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We've Tried Damn Near Every Falafel in Cleveland; We've Found the Best at the Appropriately Named Cafe Falafel 

Baba ganoush, I think we all can agree, is Satan's food. A lumpy mash of slimy eggplant flavored with smoke and embellished by indigestible bits of skin and seeds, baba is a staple of the Middle Eastern diet that should be avoided at all costs. But then I tried Ehab Enaia's version, which he sells at his tidy little Kamm's Corners restaurant Cafe Falafel. Tasting nothing like other versions I've endured, his spread is creamy, dreamy and delicious. It has just the right level of smoke, balanced by a fruity, good-quality olive oil, and the texture splits the difference between silky smooth and chunky rustic. In fact, the more I ate at Cafe Falafel, the more I discovered that Enaia's food is on a different plane than what's found at many local pita shops.

Despite being mostly a carryout shop in the shadows of Fairview Hospital, Cafe Falafel has caught the attention of a large and growing pool of diners since it opened two years ago. Enaia says he chose that specific pocket of the neighborhood precisely because of its proximity to the hospital.

"The way we do foods here is very healthy," he says. "Middle Eastern food is not new, but what you do with it and how you do it makes a big difference."

By design, the entire operation is food focused. A concise chalkboard menu ensures that everything can be made to order and little goes to waste. Much of the cooking is done in plain sight in the open kitchen. And all of the items — from the hummus and falafel to the tabbouleh and shish kafta — are made from scratch on a daily basis.

"I made a promise to myself that I will never cook again for somebody else because of the shortcuts they make you take," Enaia explains. "For years I kept my own recipe book and said one of these days I'll open a little spot of my own and do it my way. If I do it with the right ingredients, and do it with passion and love, I think it will work."

Paradoxically, Enaia's fresh-first philosophy caused him to yank one of his most popular items, beef shawarma. This familiar spit of beef twirls away all day in front of a heat source, which is wonderful during busy times but troublesome during slow spells, when it overcooks and dries out. Turning the heat source on and off causes its own set of problems.

So we missed out on the beef shawarma, but we can still dig into some juicy shish kebab. The same high-quality beef gets marinated, threaded onto large skewers and char-grilled to order. In the shish tawook, tender pieces of marinated chicken get the same treatment. If you prefer highly seasoned ground lamb — and once you try it, you likely will — go with the shish kafta. The finely chopped meat is mixed with heaps of garlic and fresh herbs and molded around a skewer before hitting the grill.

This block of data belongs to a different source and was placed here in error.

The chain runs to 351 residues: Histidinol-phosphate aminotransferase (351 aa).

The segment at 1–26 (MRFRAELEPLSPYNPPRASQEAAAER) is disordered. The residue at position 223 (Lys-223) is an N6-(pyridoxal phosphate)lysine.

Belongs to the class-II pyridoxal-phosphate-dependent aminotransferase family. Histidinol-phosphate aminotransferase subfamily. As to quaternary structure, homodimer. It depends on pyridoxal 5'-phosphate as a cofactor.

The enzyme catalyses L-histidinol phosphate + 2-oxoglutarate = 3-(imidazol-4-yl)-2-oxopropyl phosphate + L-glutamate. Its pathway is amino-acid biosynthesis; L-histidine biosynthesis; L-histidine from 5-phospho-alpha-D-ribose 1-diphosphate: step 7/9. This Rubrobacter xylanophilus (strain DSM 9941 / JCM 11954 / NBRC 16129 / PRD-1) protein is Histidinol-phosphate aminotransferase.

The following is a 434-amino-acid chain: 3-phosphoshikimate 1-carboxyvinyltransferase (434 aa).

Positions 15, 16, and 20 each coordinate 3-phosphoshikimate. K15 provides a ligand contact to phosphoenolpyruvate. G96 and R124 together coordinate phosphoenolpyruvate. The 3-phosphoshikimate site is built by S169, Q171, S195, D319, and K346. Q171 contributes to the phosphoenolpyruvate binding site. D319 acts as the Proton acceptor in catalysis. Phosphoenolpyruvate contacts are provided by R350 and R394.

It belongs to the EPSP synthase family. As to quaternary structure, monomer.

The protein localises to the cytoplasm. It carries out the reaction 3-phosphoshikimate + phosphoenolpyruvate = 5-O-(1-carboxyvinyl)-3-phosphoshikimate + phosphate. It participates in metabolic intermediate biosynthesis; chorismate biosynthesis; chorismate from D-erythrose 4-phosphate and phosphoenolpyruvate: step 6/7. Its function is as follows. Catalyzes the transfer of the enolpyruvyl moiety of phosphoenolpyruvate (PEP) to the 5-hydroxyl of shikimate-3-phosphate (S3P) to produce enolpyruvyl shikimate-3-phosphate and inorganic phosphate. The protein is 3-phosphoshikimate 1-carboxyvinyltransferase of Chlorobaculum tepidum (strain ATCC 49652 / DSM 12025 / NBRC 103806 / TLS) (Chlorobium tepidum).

Of course, there's a fourth and better option, which is to order the mixed platter ($14.99). This festival of grilled meats includes one of each, arranged on a bed of fluffy rice pilaf studded with toasted vermicelli. The cook throws in sides of nutty tahini sauce and fragrant garlic sauce. Ask for it and you'll also receive his high-test hot sauce, made with jalapeno peppers. Every entree also includes a side of super-smooth hummus with pleasant lemon notes, and a finely diced veggie salad that serves as a refreshing contrast to the charred, smoky meats.

If there's more than two or three of you doing the eating, add the "veggie sampler" ($8.99), a beautiful array of hummus, baba ganoush, chopped veggie salad and some of the city's best falafel. Light, airy and shockingly green inside, Café Falafel's falafel will ruin you for other versions — and I've pretty much tasted them all. Enaia says that copious amounts of parsley and cilantro keep them moist, while small-batch frying in peanut oil produces the perfect golden brown shell.

Even the pita, which accompanies damn near everything on the menu, is different. More flatbread than puffy pocket, the thin bread allows more of the flavor of whatever you're eating, be it dip, spread or grilled meat, to shine through.

You can certainly dine in at Cafe Falafel, either at the four-seat counter, the two small tables, or outside on the picnic tables, but most people elect to hit the road. Everything is packaged to go in sectioned Styrofoam containers and served with plastic cutlery. If you've ever tried slicing into a lovely grilled lamb steak ($10.99) with a flimsy plastic knife, you understand the meaning of frustration. Next time I'll skip the steak — or smuggle in my own blade. It's worth the trouble.

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